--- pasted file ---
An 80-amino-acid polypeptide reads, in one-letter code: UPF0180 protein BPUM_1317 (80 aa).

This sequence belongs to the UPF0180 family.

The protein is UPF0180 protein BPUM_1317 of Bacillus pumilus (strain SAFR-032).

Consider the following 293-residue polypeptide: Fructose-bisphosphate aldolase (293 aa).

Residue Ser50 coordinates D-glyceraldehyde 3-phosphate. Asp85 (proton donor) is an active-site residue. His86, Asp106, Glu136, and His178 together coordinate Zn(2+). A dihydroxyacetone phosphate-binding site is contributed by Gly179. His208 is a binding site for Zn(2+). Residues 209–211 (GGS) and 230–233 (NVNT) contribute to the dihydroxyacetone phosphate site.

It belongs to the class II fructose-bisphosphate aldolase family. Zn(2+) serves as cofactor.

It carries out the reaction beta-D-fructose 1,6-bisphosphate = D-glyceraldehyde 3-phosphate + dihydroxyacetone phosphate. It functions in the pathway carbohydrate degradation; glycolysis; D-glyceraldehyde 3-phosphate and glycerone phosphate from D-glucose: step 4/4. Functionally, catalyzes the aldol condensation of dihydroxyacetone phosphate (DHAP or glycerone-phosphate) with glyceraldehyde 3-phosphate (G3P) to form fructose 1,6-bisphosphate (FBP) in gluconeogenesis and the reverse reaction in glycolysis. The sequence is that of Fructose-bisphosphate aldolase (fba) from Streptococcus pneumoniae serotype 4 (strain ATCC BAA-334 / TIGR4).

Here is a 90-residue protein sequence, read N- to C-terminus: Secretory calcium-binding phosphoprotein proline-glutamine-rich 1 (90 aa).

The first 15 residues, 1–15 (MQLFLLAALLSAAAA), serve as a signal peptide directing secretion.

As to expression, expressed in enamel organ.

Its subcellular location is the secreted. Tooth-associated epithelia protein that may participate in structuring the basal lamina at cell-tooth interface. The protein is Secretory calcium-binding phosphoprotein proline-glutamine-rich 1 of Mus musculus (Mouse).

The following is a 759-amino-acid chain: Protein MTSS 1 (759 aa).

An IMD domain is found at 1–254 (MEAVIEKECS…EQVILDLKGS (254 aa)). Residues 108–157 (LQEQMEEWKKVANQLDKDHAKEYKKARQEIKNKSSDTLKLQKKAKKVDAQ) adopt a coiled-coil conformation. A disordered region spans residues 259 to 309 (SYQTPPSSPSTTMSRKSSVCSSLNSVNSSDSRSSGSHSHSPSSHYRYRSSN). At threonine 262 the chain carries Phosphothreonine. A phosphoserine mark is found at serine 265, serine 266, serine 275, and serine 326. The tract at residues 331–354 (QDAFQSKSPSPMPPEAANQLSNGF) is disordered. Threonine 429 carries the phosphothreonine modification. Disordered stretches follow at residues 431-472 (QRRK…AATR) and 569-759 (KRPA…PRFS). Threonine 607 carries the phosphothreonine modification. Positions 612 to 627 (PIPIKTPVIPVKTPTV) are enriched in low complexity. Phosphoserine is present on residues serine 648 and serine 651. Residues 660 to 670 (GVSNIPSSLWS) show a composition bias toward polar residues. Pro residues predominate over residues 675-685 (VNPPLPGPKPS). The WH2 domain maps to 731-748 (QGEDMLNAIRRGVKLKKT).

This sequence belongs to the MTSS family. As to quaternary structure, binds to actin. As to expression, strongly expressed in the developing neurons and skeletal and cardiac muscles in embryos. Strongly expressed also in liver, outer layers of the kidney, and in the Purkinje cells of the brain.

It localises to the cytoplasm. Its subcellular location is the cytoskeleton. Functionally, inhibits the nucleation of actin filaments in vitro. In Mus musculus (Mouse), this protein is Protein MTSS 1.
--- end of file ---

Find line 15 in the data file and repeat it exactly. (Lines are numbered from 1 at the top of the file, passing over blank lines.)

It localises to the cytoplasm. Its subcellular location is the cytoskeleton. Functionally, inhibits the nucleation of actin filaments in vitro. In Mus musculus (Mouse), this protein is Protein MTSS 1.